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Discussion Starter #1
I got asked? (I need a new crank,can I use a 305 cast crank in my 350 engine?)
yes the 305 crank can be used,BUT..the 305 crank is ballanced differantly and has slightly differant counter weights, the damper and timing marks may differ on some combos, and the 305 crank is not designed to ballance correctly with the rest of the 350s rotating assembly, and it possiable that youll need a differant damper and flex plate, youll need to reballance the assembly at a minimum if your interested in high rpm ,high performance use!
since youll more than likely need to get the total rotateing assembly reballanced anyway and that if you use lighter weight aftermaket pistons and rods the crank should be fine as far as ballance goes,(after the ballance job) but also remember that cast pistons, stock rods and a cast crank like that 305 cast crank are not the best choice if your thinking about 6500rpm plus engine rpm ranges as a standard application
now keep in mind a good ballance job costs about $150-$200 so what will you be saving? and why are you not building a 383 (3.75" stroke) or 396 (3.875" stroke) short block? if your building an engine and need to buy pistons and a crank anyway...?



http://www.rdspeed.com/rotating%20kits.htm

http://www.hotrod.com/techarticles/79478/

http://www.prewittracing.com/newpage2.htm

http://store.summitracing.com/partdetail.asp?part=SUM-CSUM383KIT&view=257

http://www.bracketmasters.com/small_block_stroker_383_cu.htm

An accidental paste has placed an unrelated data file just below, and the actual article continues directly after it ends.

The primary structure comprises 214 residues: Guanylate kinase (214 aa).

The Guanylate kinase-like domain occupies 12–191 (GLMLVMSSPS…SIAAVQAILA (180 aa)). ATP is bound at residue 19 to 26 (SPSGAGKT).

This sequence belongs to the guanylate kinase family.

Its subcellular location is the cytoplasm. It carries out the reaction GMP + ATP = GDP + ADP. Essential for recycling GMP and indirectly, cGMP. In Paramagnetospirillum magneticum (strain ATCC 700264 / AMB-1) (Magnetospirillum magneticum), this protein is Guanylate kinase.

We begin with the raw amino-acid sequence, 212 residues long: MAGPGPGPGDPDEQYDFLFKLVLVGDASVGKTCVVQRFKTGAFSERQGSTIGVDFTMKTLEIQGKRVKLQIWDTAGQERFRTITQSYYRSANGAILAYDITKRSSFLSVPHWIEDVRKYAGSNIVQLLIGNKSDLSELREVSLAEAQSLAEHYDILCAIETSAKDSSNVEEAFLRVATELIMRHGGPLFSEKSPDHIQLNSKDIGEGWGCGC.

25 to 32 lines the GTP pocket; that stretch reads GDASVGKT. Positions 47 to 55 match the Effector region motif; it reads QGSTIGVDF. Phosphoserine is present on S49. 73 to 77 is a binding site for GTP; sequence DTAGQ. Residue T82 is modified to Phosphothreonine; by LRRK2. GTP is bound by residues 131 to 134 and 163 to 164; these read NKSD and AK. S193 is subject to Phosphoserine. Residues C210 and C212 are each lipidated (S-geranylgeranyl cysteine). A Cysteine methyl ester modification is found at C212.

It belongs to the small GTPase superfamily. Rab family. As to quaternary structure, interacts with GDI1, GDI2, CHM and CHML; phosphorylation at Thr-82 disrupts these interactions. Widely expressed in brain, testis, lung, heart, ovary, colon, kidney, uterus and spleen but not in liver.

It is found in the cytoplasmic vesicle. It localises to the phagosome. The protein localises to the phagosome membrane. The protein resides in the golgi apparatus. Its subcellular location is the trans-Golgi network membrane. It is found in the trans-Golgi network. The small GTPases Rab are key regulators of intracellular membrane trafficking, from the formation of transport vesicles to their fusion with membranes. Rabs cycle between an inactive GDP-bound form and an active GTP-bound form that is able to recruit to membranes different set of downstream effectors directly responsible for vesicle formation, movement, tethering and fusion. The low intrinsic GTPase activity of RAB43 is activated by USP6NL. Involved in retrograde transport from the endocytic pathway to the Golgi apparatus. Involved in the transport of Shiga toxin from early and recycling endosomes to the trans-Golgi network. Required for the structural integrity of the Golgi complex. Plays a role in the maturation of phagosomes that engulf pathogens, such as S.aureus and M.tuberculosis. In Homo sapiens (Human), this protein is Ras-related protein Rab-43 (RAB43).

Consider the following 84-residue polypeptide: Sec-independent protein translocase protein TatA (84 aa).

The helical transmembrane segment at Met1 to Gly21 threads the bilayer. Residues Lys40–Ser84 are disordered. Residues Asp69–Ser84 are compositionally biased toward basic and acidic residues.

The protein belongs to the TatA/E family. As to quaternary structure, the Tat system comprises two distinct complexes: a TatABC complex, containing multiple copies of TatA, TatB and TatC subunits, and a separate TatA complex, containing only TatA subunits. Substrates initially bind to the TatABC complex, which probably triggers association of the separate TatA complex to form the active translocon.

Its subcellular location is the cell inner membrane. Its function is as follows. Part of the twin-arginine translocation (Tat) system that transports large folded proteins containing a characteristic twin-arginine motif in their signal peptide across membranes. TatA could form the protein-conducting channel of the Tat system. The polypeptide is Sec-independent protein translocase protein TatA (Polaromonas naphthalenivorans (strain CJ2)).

http://www.allchevyengines.com/383-350.htm


262 = 3.671" x 3.10" (Gen. I, 5.7" rod)
265 = 3.750" x 3.00" ('55-'57 Gen.I, 5.7" rod)
265 = 3.750" x 3.00" ('94-'96 Gen.II, 4.3 liter V-8 "L99", 5.94" rod)
267 = 3.500" x 3.48" (Gen.I, 5.7" rod)
283 = 3.875" x 3.00" (Gen.I, 5.7" rod)
293 = 3.780" x 3.27" ('99-later, Gen.III, "LR4" 4.8 Liter Vortec, 6.278" rod)
302 = 4.000" x 3.00" (Gen.I, 5.7" rod)
305 = 3.740" x 3.48" (Gen.I, 5.7" rod)
307 = 3.875" x 3.25" (Gen.I, 5.7" rod)
325 = 3.780" x 3.622" ('99-later, Gen.III, "LM7" 5.3 Liter Vortec, 6.098" rod)
327 = 4.000" x 3.25" (Gen.I, 5.7" rod)
346 = 3.900" x 3.622" ('97-later, Gen.III, "LS1", 6.098" rod)
350 = 4.000" x 3.48" (Gen.I, 5.7" rod)
350 = 4.000" x 3.48" ('96-'01, Gen. I, Vortec, 5.7" rod)
350 = 3.900" x 3.66" ('89-'95, "LT5", in "ZR1" Corvette 32-valve DOHC, 5.74" rod)
364 = 4.000" x 3.622" ('99-later, Gen.III, "LQ4" 6.0 Liter Vortec, 6.098" rod)
383 = 4.000" x 3.80" ('00, "HT 383", Gen.I truck crate motor) (5.7" rod)
400 = 4.125" x 3.75" (Gen.I, 5.565" rod)

Two common, non-factory smallblock combinations:

377 = 4.155" x 3.48" (5.7" or 6.00" rod)
400 block and a 350 crank with "spacer" main bearings
383 = 4.030" x 3.76" (5.565" or 5.7" or 6.0" rod)
350 block and a 400 crank, main bearing crank journals
cut to 350 size
 

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Grumpy you Rock
The only thing I can add is if you use the old Z28 302 crank, GM made this for only a couple of years in the late 1960s and there were two different cranks (forged) the main bearing diameter was larger on the last year they were made. GM had a 425 HP option back then with 2x4s, what a Bad 302 from factory.:thumbsup:
 

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Discussion Starter #3 (Edited)
btw I got this question on the 383 stroke kits?

"Grump, what does an average balance cost now a days?"